Appeals court officials have shot down Harvey Weinstein's last-minute motion to move his rape trial out of New York City.
The disgraced producer's lawyers have repeatedly argued their client is unlikely to receive a fair trial in Manhattan due to the intense press coverage surrounding the case, while they also claimed the constant presence of protestors blasting Weinstein outside the courthouse had turned the proceedings into a "media and entertainment circus".
The request was recently denied by Judge James Burke, but the defence team refused to give up, and took the argument to a panel of state appellate judges last week (ends17Jan20).
However, appeals court officials decided against the motion in a brief ruling on Tuesday (21Jan20).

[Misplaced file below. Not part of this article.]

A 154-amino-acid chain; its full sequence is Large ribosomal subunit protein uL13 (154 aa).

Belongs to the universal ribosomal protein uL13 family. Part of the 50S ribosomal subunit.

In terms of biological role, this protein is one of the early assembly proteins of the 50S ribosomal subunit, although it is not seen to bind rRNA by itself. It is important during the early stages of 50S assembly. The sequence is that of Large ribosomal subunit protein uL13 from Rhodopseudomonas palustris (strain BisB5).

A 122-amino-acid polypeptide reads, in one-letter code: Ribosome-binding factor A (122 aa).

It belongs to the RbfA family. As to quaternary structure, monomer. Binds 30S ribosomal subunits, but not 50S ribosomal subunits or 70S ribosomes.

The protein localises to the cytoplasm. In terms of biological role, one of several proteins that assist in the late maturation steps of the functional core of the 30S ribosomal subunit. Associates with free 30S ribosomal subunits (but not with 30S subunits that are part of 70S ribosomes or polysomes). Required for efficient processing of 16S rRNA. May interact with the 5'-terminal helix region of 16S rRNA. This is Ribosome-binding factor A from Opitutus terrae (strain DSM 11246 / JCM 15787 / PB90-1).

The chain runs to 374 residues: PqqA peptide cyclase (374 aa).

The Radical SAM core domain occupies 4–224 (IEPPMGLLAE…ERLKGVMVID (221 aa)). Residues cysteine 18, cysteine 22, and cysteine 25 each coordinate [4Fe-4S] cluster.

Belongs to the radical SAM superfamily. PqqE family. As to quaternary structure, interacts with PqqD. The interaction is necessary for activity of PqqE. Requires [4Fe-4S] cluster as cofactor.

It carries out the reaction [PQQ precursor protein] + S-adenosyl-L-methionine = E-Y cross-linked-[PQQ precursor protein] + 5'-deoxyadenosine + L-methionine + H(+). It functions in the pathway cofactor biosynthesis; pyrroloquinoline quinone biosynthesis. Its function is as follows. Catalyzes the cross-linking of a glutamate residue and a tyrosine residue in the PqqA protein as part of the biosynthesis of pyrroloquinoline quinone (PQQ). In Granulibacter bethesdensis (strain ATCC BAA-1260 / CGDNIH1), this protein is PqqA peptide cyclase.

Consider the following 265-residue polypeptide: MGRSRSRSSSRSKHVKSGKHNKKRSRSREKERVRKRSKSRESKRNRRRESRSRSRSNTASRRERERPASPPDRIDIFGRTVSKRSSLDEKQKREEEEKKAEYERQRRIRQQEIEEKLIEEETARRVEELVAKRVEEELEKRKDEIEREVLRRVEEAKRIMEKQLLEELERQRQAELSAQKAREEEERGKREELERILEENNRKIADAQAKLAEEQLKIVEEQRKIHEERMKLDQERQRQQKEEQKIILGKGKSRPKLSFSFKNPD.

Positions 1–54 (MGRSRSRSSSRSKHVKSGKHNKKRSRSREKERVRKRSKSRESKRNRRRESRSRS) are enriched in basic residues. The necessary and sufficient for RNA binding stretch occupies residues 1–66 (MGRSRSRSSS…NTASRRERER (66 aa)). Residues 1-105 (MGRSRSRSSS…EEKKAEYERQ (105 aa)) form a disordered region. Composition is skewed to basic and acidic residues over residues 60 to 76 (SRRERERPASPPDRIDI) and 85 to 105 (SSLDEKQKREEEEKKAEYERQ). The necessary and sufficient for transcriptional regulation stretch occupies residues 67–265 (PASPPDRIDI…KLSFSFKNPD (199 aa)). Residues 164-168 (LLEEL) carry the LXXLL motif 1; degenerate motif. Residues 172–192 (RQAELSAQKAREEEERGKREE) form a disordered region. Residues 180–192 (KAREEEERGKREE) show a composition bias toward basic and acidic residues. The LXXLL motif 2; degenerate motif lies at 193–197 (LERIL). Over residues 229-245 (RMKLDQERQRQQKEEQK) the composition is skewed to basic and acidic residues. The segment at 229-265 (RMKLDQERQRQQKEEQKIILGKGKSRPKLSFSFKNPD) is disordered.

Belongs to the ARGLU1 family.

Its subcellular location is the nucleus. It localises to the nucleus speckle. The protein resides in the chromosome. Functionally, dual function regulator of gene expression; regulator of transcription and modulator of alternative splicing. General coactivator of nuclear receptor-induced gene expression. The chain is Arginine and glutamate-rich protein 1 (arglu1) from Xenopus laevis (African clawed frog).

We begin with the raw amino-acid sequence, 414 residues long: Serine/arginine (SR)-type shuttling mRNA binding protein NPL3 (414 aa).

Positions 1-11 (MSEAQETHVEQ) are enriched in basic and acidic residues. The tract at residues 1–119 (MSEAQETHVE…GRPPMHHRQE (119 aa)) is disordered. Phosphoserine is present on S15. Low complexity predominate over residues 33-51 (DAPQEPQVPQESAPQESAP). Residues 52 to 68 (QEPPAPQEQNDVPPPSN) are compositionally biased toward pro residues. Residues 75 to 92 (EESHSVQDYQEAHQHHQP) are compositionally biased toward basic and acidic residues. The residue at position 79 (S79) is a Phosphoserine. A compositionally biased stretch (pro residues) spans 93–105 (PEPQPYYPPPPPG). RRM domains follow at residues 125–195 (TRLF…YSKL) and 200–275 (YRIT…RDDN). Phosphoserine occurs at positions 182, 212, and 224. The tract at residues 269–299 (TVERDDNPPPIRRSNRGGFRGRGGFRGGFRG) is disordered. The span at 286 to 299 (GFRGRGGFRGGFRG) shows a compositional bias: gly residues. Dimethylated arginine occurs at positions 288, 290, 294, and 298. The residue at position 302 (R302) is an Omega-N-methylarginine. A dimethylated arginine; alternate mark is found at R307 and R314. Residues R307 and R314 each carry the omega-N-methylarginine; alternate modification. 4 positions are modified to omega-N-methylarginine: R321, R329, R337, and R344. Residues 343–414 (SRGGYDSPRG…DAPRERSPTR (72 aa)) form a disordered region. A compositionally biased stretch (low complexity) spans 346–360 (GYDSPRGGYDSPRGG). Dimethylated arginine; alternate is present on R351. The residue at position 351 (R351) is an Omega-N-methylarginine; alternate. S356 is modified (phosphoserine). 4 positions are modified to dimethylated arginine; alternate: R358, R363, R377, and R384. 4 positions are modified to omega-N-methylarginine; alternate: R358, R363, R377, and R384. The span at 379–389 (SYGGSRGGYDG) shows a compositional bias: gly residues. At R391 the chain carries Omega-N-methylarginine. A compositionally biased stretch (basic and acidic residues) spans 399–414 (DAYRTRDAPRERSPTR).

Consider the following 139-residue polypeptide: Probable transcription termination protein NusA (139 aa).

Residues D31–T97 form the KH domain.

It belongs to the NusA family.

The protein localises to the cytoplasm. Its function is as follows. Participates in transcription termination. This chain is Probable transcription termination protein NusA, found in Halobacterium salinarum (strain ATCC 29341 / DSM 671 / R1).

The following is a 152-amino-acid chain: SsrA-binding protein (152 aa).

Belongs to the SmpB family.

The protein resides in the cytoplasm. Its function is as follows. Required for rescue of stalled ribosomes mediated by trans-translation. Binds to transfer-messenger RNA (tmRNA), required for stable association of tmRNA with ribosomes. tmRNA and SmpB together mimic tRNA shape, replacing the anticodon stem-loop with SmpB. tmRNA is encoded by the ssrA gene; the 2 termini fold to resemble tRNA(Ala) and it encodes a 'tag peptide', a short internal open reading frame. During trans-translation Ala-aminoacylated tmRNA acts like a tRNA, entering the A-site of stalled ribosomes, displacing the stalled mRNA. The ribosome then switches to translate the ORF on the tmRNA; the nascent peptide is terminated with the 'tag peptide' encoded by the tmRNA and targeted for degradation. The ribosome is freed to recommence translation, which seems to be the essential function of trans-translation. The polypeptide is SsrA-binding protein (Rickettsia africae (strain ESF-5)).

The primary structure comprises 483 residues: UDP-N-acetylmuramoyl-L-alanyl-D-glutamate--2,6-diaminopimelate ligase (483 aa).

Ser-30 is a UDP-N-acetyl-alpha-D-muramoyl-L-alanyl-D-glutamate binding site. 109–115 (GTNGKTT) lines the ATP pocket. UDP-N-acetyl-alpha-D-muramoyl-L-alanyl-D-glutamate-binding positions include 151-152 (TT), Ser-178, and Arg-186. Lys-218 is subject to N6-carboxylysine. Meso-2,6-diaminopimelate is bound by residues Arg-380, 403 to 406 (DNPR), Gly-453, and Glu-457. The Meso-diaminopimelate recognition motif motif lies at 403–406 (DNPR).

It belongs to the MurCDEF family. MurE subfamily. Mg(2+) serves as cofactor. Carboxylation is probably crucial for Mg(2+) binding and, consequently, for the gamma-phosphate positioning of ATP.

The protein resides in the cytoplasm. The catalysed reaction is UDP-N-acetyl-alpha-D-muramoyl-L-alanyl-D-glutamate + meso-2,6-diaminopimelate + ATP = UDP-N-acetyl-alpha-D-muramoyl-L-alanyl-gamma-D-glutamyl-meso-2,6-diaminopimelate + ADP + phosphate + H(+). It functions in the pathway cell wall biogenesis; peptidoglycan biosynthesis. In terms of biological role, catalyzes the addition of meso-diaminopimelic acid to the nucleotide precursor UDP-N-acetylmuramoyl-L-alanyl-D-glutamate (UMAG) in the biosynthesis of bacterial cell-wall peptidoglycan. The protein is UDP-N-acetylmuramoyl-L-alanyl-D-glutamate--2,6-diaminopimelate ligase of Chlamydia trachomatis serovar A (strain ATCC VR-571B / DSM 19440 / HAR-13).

The news paves the way for opening statements to be delivered, as planned, in a Manhattan courtroom on Wednesday.
Weinstein has pleaded not guilty to five felony counts of rape and sexual assault relating to alleged incidents with two separate women in 2006 and 2013. He maintains all sexual contact was consensual.
Meanwhile, his lawyers have been barred from using "dozens and dozens and dozens of loving emails" addressed to Weinstein from his accusers to discredit witnesses, who reportedly "bragged" about their sexual relationships with the Pulp Fiction producer.
Judge Burke refused to allow the actual emails to feature in an opening argument presentation amid concerns about how the correspondence will be used once made public, but agreed to allow references to their "substance and content".
The trial will be heard by a jury of seven men and five women, and is expected to last until March (20).
If convicted, Weinstein, 67, faces life behind bars.
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